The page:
|SK Translations booth at RootsTech|
So there's my little plug for SK Translation services! I have not used them personally, but Katherine was there at RootsTech with a booth, all dressed up in German attire, which I loved, helping people with their German questions.
On their website, www.sktranslations.com, it says that she does presentations as well. These are one hour presentations on the topic: "Journey Into German Genealogy, useful tips and tricks for finding and using the multitude of records available online and in print to locate your ancestors." There are also samples of her work available to view, as well as information about a book that she has written called "Tips and Tricks of Deciphering German Handwriting. A translator's tricks of the trade for transcribing German genealogy documents." There are also reviews, frequently asked questions, and a blog, plus a button where you can click to request a quote. So check it out!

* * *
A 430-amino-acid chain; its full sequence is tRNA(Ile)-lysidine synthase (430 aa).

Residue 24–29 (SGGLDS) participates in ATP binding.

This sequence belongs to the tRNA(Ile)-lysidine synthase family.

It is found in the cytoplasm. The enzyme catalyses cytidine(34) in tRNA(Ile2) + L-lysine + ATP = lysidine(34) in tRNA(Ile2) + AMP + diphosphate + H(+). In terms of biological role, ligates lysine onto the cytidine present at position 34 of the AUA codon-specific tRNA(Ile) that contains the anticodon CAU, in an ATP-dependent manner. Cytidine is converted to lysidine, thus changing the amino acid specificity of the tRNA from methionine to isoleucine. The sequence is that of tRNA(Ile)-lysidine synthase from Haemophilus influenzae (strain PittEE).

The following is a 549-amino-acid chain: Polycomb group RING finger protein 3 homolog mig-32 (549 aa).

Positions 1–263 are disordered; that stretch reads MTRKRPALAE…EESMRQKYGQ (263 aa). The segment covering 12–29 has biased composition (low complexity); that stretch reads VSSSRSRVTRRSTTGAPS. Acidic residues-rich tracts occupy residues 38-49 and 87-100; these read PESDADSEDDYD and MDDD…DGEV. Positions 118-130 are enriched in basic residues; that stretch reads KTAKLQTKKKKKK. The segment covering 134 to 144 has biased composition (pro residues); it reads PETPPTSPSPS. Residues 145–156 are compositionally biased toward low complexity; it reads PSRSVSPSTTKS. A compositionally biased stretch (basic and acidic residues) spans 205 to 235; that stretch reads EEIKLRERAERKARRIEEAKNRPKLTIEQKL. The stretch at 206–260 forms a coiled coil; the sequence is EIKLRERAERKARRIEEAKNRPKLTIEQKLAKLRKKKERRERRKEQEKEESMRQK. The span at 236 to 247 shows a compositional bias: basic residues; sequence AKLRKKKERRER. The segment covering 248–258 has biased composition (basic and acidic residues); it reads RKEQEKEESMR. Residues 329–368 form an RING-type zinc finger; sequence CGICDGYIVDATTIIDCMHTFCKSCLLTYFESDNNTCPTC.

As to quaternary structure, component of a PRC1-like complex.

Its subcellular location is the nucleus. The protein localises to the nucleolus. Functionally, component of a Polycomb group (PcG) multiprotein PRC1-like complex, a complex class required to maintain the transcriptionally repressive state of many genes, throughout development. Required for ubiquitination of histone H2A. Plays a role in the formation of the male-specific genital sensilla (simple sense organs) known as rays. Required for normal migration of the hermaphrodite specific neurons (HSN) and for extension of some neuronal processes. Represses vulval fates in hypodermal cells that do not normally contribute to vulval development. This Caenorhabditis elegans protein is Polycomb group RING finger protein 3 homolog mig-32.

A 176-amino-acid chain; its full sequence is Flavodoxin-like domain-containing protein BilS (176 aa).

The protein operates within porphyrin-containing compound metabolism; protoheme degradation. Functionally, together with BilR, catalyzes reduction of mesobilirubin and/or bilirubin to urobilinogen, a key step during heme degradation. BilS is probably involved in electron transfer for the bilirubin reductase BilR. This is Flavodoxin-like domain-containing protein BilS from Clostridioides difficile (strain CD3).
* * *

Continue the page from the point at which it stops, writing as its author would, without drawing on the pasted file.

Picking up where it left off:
I think this is a great resource, and as I get further in my genealogy research in German, I will definitely be looking into using her services and reading her book and so forth. If German is part of your family history, and you want to have some help with some things that you've found that you cannot understand, I would recommend that you investigate SK Translations at www.sktranslations.com and see if you can get some help with your research.
Best of luck to you in your German family history!
This has been a #FamilyFriday RootsTech 2018 memory.
I hope you have a wonderful day!